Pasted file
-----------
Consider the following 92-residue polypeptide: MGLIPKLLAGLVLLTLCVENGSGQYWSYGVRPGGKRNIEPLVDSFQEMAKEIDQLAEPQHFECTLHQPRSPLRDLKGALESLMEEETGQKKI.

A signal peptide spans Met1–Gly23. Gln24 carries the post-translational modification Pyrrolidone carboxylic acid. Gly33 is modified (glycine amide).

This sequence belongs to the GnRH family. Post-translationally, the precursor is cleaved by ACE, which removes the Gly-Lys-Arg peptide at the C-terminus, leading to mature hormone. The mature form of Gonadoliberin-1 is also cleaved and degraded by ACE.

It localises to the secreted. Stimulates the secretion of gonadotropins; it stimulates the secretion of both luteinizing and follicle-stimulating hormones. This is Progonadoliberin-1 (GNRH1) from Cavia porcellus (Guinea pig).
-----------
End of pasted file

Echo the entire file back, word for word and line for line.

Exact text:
Consider the following 92-residue polypeptide: MGLIPKLLAGLVLLTLCVENGSGQYWSYGVRPGGKRNIEPLVDSFQEMAKEIDQLAEPQHFECTLHQPRSPLRDLKGALESLMEEETGQKKI.

A signal peptide spans Met1–Gly23. Gln24 carries the post-translational modification Pyrrolidone carboxylic acid. Gly33 is modified (glycine amide).

This sequence belongs to the GnRH family. Post-translationally, the precursor is cleaved by ACE, which removes the Gly-Lys-Arg peptide at the C-terminus, leading to mature hormone. The mature form of Gonadoliberin-1 is also cleaved and degraded by ACE.

It localises to the secreted. Stimulates the secretion of gonadotropins; it stimulates the secretion of both luteinizing and follicle-stimulating hormones. This is Progonadoliberin-1 (GNRH1) from Cavia porcellus (Guinea pig).